How eat one feed one came about

Food tours with meaning: Chapter 1

Hi there! This is where I’ll share thoughts on sustainable travel and recommendations of shops, bars, restaurants and anything I like and think is worth sharing about San Sebastian and goes in tune with Eat One Feed One’s food travel philosophy: The empathy created when traveling helps reduce bias and barriers, which ultimately makes the world a better place; and if you do it through food, it’s so much more delicious!

How Eat One Feed One food tours came about.

Let me start by drawing this picture out in a sandwich format, each layer and chapter will represent a train of thought, each as important as the next. You couldn’t really have one without the other like in a properly delicious sandwich.

Kneading dough
Photo by Nadya Spetnitskaya

The bread layer represents my background and moving countries.

The bread is the base layer and foundation of this story.

FYI I like my bread toasted and crunchy on the outside and, soft and steamy on the inside.
Throughout my first degree in corporate and strategic communication in Mexico City where I grew up, I couldn’t stop thinking about food. The thrill of cooking it, sharing it and eating it and so when I graduated I decided to move to San Sebastian in the Basque Country. This city is one of the foodie meccas of the world and here I studied a degree in Science and Culinary Arts thinking I’d become a chef. Little did I know that although I LOVE cooking for others I didn’t want to be in a kitchen and be on my feet sixteen hours a day without being able to talk to customers and see if they were enjoying themselves or not.
I kept thinking: ¨what if they didn’t know the story behind what they were eating? Who’s going to share it with them?, how are they going to know that what they’re having is so special?¨
I tried working in front of house, serving customers, greeting them, it was great but it wasn’t enough…
I didn’t want to be one of those annoying waitresses that never disappears and stares at your every bite. I just wanted to sit down and talk to people about the food! During my degree I specialized in culinary entrepreneurship, which basically means you get to work in any business related to food.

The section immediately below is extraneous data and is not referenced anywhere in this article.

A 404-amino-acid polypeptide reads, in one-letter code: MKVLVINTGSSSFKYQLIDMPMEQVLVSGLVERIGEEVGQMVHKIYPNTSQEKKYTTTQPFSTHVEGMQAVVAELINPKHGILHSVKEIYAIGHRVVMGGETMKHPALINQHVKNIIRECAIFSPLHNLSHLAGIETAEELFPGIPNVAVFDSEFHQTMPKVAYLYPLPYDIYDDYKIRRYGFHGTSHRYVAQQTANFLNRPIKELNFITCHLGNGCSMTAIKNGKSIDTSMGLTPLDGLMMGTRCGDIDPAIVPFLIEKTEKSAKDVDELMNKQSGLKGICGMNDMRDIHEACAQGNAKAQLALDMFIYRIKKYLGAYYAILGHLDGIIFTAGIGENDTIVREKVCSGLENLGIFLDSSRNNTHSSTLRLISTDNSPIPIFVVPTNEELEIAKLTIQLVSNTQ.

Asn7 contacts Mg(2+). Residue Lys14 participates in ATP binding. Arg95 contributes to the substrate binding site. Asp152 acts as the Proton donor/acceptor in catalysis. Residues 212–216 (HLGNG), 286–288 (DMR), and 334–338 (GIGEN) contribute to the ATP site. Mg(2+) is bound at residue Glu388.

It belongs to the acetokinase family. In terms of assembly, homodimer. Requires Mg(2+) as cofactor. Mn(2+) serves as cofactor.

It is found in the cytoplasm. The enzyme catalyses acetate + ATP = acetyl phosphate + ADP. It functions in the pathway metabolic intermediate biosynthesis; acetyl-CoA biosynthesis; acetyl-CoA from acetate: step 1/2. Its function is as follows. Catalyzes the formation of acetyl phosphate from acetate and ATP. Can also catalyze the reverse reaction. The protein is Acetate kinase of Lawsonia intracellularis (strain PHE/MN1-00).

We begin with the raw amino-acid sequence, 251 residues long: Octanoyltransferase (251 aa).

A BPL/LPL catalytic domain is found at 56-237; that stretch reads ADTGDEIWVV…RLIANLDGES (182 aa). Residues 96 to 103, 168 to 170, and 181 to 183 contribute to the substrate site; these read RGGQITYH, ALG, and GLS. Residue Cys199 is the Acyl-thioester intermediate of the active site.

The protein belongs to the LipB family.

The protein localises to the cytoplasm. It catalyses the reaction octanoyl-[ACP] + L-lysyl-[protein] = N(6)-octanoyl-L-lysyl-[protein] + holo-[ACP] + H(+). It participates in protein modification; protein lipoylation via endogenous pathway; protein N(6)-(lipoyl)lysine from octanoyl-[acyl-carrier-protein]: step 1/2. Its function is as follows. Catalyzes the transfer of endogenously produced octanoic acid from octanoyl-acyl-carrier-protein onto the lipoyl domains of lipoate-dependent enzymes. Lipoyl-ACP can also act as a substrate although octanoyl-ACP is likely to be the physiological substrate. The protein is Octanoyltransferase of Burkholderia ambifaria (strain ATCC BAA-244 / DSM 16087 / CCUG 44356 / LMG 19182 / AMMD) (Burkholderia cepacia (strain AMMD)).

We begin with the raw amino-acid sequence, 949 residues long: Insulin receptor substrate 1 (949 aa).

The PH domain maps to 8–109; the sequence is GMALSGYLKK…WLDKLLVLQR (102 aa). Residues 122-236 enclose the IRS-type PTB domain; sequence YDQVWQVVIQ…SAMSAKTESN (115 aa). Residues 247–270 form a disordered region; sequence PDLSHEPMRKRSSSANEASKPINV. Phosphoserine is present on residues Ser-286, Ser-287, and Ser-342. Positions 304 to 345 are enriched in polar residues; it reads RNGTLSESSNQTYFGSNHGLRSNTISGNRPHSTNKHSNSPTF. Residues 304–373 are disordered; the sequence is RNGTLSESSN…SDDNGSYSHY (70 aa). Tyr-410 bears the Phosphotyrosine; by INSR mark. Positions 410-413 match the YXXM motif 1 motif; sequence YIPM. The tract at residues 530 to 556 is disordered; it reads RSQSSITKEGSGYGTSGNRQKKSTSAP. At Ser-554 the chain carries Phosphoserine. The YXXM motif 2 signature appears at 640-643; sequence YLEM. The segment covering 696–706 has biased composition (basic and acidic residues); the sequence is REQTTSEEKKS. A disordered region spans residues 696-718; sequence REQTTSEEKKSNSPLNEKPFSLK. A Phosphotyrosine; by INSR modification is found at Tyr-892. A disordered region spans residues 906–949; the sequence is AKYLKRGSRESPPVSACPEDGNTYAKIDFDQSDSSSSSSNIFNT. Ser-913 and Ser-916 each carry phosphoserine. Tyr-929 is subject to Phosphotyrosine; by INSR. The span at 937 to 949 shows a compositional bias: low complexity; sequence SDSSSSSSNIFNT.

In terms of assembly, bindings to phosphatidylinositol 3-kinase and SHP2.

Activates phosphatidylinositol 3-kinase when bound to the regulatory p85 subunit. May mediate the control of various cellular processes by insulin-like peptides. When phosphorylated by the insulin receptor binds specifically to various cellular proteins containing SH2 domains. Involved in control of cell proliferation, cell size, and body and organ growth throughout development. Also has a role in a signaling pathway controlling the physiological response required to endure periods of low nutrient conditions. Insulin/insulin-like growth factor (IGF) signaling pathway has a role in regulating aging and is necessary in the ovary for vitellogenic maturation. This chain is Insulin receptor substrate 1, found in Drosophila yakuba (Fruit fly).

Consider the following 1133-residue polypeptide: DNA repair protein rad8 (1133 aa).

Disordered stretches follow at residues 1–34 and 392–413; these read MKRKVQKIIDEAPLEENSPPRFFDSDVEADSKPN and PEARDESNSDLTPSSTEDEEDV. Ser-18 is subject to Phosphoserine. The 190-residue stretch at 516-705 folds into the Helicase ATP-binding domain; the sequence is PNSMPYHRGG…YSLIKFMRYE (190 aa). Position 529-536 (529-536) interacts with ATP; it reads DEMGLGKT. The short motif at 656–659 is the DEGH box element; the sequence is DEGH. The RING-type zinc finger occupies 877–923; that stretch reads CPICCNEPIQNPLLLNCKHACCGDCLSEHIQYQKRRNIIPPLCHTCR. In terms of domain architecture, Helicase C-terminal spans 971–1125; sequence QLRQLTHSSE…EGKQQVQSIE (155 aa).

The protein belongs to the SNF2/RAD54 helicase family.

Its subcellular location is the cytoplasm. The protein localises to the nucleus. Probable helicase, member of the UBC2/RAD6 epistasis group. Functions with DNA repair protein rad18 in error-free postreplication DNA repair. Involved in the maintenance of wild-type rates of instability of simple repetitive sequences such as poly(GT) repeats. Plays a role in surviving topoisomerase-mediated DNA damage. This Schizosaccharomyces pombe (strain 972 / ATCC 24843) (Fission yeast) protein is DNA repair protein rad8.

I do have to specify that during this base-layer-of-a-time I found myself adapting to a new culture which I thought was absolutely fascinating! t I also have fond memories of my first few years in San Sebastian. Now looking back I hadn’t really thought out the magnitude of my journey or how big the change in my life would be. I’d crossed the Atlantic not really knowing what to expect and, occasionally found myself having some rather awkward encounters, this time also came with tough moments. Sometimes people would pigeonhole me or assume negative things about me because of where I was born (Mexico). My accent in Spanish threw people off as its totally different to the Spanish from Spain and, every time I met someone who judged me or got carried away with a negative stereotype or prejudice about my birth place something clicked.

I realized I had a thought that I carried for a long time: If only I could pick these people up and pack them in my bag, pop them on a plane and show them the wonders of my city, my friends, my family and of course the food they would see it all under a different light. They would fall in love with it, they really would.
It took me a while to understand that it wasn’t their fault that they were politically incorrect or so blunt in their negative comments but that, most people who judged me had never really met many other people from Mexico, some of them didn’t even know where the country was and let alone know about the culture and history.

I then had another thought that whacked me on the head like a brick. I had encounters some more subtle than others, where I was judged or made fun of because of where I was born which obviously hurt. But could it be that I was doing the same thing with others? Judging without knowing? That really shook me.

Bread
Photo by Kate Remmer

Prejudice (prej·u·dice)
/ˈprejədəs/
noun
1. preconceived opinion that is not based on reason or actual experience.

“Prejudices, it is well known, are most difficult to eradicate from the heart whose soil has never been loosened or fertilised by education: they grow there, firm as weeds among stones.”
― Charlotte Brontë, Jane Eyre

Next up chapter two: the spread layer. Mayonnaise or mustard, anything spreadable really I’ve even used pesto (I love pesto!)

Leave a Comment

Your email address will not be published. Required fields are marked *